To show the utility of this approach, the researchers screened the set of small molecules for their ability to change the sizes of protein complexes in prostate cancer cells. They pinpointed a molecule, MY-1B, which selectively disrupted a complex of proteins known as PA28, previously found to play a role in degrading proteins in cancer. Further work in leukemia cells confirmed that, by specifically binding to the protein PMSE1, MY-1B or a related compound (but not their mirror images) could effectively inactivate the PA28 complex.

Cravatt and colleagues also followed up on an observation that a different chemical, EV-96, changed the size of a protein complex involved in splicing strands of RNA inside cells. The team discovered that EV-96 slowed the growth of cancer cells and pinpointed SF3B1 as the protein the chemical was binding to.

In both cases, the new chemicals represent the first time scientists have been able to target the protein complexes— PA28 and the so-called spliceosome— with small, simple synthetic chemicals.

“This means that researchers have new chemical tools in their arsenal that they didn’t have before,” says Remsberg. “It’s an opportunity for better understanding these proteins as well as investigating potential therapeutic opportunities.”

The team hopes their approach can be expanded to use other functional readouts than complex size, and they intend to use it to study different cell types in the future.

“The long-term idea is that we can use this approach to discover chemical compounds that impinge upon any readout,” says Cravatt. “There are certainly other readouts that we hope to be able to look at in the future.”

Enter your journal: Reference: “Proteomic discovery of chemical probes that perturb protein complexes in human cells” by Michael R. Lazear, Jarrett R. Remsberg, Martin G. Jaeger, Katherine Rothamel, Hsuan-lin Her, Kristen E. DeMeester, Evert Njomen, Simon J. Hogg, Jahan Rahman, Landon R. Whitby, Sang Joon Won, Michael A. Schafroth, Daisuke Ogasawara, Minoru Yokoyama, Garrett L. Lindsey, Haoxin Li, Jason Germain, Sabrina Barbas, Joan Vaughan, Thomas W. Hanigan and Benjamin F. Cravatt, 20 April 2023, Molecular Cell.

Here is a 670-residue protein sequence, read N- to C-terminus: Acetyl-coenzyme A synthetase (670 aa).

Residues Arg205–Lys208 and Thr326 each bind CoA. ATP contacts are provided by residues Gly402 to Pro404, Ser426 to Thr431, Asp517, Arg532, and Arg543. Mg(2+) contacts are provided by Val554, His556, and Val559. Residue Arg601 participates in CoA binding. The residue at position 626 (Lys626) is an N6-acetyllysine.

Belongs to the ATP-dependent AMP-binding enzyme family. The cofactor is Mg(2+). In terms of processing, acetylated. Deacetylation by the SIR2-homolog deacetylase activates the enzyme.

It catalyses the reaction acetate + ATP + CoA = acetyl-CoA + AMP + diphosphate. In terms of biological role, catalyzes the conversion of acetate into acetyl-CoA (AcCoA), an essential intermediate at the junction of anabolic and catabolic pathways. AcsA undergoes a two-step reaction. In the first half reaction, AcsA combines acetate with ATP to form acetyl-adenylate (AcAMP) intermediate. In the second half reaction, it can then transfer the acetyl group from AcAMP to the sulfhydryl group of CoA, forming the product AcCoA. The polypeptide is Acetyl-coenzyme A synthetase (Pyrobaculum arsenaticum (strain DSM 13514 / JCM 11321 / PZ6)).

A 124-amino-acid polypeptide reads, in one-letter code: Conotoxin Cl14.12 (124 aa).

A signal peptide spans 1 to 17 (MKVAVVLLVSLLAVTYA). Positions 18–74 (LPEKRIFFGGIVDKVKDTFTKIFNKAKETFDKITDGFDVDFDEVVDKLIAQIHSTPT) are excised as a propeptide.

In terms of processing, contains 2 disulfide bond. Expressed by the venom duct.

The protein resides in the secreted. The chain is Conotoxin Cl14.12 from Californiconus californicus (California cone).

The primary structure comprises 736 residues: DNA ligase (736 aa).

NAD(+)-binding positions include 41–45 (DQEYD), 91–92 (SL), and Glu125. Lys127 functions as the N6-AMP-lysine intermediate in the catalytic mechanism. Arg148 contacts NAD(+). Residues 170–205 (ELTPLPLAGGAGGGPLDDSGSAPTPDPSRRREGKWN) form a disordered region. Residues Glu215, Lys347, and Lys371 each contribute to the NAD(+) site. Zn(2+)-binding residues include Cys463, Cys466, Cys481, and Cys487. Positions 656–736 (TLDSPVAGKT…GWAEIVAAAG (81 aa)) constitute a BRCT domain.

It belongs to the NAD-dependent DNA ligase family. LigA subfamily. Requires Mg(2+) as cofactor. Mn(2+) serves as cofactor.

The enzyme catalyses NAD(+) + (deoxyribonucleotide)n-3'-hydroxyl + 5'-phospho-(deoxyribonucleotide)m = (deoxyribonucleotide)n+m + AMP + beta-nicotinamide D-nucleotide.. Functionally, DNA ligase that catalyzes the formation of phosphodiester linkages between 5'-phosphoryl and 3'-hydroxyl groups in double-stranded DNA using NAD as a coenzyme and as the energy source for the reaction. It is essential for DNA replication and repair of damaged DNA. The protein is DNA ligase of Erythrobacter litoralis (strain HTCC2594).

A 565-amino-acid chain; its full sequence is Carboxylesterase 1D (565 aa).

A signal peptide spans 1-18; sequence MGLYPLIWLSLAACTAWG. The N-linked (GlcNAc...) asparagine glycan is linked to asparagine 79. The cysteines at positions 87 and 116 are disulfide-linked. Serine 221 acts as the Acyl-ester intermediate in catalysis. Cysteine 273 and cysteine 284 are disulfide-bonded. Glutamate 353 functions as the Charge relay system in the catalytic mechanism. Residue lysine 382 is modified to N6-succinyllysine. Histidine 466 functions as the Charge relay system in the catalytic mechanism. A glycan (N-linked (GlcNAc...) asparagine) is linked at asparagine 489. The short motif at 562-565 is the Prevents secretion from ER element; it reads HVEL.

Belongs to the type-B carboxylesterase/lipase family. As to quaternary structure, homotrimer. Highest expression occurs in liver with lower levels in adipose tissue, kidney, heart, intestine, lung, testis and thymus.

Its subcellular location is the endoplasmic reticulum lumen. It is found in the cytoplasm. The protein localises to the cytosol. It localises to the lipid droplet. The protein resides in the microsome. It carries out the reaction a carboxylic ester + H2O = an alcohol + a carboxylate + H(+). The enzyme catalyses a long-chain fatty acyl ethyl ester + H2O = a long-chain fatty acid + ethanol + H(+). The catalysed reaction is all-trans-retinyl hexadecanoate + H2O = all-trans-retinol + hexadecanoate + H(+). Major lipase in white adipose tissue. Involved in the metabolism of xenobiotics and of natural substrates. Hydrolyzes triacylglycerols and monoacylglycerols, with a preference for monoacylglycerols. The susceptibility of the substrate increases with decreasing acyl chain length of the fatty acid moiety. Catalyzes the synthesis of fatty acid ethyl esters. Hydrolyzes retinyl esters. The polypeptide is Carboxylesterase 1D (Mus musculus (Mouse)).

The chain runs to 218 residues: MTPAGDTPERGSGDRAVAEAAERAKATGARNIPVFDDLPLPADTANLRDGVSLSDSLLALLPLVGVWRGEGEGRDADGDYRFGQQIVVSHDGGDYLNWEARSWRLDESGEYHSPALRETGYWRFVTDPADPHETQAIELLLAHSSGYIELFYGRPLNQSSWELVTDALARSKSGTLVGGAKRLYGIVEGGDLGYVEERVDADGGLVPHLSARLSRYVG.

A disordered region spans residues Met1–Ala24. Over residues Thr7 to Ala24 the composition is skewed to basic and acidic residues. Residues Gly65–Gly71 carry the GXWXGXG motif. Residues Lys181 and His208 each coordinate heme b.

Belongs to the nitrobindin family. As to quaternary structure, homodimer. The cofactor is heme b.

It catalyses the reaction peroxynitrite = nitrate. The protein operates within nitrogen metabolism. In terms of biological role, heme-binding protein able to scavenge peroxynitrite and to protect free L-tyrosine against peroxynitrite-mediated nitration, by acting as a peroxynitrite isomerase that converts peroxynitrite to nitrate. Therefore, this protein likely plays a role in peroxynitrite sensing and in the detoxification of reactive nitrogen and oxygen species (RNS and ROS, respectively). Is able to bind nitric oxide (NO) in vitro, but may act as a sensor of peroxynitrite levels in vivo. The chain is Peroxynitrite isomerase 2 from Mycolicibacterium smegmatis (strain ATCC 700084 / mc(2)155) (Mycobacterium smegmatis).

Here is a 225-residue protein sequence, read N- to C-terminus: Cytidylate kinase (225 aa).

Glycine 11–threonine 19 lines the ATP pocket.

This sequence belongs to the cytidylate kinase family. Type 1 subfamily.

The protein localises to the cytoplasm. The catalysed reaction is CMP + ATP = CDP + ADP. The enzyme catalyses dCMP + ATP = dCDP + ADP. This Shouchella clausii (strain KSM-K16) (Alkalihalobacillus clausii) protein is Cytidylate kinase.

DOI: 10.1016/j.molcel.2023.03.026

In addition to Cravatt, Remsberg, Lazear and Jaeger, authors of the study, “Proteomic discovery of chemical probes that perturb protein complexes in human cells” are Kristen E. DeMeester, Evert Njomen, Sang Joon Won, Michael A. Schafroth, Daisuke Ogasawara, Minoru Yokoyama, Garrett L. Lindsey, Haoxin Li, Jason Germain, Sabrina Barbas, Thomas W. Hanigan, Vincent F. Vartabedian, Christopher J. Reinhardt, Melissa M. Dix, John R. Teijaro and Bruno Melillo of Scripps; Katherine Rothamel, Hsuan-lin Her and Gene W. Yeo of UC San Diego; Simon J. Hogg, Jahan Rahman and Omar Abdel-Wahab of Memorial Sloan Kettering Cancer Center; Landon R. Whitby and Gabriel M. Simon of Vividion Therapeutics; Joan Vaughan and Alan Saghatelian of The Salk Institute; Seong Joo Koo, Inha Heo, Brahma Ghosh, and Kay Ahn of Janssen Research and Development; and Stuart L. Schreiber of Harvard University and the Broad Institute.

The study was funded by the National Institutes of Health, American Cancer Society, Vividion Therapeutics, Janssen Pharmaceuticals, Pfizer, an EMBO long-term fellowship, a Jane Coffin Childs Memorial Fellowship, an HHMI Hanna H Gray Fellowship, a JSPS overseas research fellowship, an Allen Distinguished Investigator Award, and a Paul G. Allen Frontiers Group advised grant of the Paul G. Allen Foundation.